Kosovo’s Demographic Destiny Looks Eerily Familiar

This is the latest in a series of articles about the demographic crisis facing Central and Southeast Europe.

See also: Bye-Bye, Balkans: A Region in Critical Demographic Decline

A 1330 charter of the Serbian Orthodox Visoki Decani monastery in western Kosovo records the number of settlements and households around it and in what is now northern Albania. This appears to show that the vast majority of the people there were Serbs.

Not so, argue some Albanian historians who say Serbian officials were "slavicizing" Albanian names in order to assimilate them. 

In Kosovo, history has always been war by other means and so it is easier to find detailed analyses of how many Serbs and Albanians lived in Kosovo at any one time in centuries past than it is find to find analyses of numbers, trends and hence the needs of people, rather than Serbs, Albanians and others, who live in Kosovo today.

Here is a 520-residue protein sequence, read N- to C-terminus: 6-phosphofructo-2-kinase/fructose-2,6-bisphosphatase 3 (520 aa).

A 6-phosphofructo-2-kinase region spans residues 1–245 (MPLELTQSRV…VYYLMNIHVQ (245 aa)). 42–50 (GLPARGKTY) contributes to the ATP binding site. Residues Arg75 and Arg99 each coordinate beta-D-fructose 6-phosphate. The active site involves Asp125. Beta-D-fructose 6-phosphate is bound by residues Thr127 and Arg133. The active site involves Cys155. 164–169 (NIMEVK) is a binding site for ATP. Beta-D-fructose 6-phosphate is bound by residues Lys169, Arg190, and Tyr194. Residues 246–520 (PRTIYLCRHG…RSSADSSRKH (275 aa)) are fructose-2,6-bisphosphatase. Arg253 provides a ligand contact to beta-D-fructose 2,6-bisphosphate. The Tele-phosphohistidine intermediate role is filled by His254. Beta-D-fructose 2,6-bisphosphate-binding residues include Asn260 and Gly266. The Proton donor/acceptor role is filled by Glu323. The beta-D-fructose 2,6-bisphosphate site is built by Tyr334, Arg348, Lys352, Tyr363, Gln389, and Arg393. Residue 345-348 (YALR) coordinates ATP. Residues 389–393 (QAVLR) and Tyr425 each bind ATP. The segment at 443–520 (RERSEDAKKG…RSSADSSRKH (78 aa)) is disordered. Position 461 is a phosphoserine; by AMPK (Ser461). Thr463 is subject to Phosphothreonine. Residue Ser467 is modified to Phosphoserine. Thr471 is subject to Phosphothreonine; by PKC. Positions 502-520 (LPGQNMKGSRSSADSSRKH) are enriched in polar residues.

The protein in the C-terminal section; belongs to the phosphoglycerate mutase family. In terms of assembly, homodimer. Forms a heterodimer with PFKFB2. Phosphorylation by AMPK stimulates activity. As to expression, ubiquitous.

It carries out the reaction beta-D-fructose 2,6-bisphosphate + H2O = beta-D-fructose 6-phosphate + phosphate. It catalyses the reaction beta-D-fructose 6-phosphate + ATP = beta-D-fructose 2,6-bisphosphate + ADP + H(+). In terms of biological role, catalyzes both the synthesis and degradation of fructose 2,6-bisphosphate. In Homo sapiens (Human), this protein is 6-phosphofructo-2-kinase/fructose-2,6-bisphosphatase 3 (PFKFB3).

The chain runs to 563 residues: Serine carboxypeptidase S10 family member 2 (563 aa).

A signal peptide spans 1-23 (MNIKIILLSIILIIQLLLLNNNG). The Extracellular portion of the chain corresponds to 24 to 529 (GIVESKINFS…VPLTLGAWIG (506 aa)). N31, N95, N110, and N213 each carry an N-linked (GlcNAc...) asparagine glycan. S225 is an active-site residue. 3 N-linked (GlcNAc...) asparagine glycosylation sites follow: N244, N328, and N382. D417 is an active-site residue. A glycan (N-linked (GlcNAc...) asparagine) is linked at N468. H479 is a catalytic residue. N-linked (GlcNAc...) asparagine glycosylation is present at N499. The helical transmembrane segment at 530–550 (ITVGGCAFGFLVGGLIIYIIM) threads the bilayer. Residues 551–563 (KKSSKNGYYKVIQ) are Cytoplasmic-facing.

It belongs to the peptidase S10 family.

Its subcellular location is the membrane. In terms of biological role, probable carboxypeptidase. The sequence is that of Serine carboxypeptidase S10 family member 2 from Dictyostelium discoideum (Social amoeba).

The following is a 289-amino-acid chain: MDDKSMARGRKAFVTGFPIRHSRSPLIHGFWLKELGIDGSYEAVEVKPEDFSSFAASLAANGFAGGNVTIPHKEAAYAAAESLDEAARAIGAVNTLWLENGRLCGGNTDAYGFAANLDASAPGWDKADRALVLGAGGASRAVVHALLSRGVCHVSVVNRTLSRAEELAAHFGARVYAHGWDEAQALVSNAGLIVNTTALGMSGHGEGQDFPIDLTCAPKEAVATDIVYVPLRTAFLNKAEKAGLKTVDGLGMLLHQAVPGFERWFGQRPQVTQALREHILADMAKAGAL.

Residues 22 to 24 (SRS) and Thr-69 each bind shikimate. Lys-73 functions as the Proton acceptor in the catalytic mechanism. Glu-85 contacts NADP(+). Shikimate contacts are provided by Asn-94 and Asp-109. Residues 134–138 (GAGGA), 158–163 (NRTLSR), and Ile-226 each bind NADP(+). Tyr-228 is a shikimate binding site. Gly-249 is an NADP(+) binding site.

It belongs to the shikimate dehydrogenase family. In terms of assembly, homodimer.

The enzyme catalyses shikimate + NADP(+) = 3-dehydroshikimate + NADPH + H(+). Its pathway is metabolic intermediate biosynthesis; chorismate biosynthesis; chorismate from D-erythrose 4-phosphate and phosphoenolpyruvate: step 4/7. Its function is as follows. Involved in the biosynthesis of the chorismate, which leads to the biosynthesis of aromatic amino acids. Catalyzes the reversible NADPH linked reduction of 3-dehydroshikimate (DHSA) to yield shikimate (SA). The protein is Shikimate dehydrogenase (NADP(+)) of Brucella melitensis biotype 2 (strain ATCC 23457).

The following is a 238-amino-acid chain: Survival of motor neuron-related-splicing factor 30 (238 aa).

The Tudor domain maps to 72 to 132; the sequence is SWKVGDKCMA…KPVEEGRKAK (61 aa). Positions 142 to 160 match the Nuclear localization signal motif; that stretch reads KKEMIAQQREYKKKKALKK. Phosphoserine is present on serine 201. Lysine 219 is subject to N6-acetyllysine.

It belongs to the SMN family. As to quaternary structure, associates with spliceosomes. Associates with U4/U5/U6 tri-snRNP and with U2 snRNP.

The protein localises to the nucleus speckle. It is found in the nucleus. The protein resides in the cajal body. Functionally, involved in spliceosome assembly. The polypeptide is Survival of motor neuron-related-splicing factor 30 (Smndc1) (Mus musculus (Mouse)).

Statistics have been marshalled or massaged to support one side or another, or simply guessed at — all of which makes cogent analysis of Kosovo demographics far more difficult than anywhere else in the Western Balkans.

Infographic: Ewelina Karpowiak/Klawe Rzeczy

For example, according to Eurostat, the EU's statistical agency, which takes its data from ASK, the Kosovo Agency of Statistics, in 2010 Kosovo's resident population was 2.2 million but in 2011 it was 1.79 million.

So did more than 400,000 people suddenly die or emigrate? Of course not. 

The explanation behind this statistical cliff helps us understand why politics has made it so hard to know how many people live in Kosovo.

The explanation behind the country's statistical cliff helps us understand why politics has made it so hard to know how many people...

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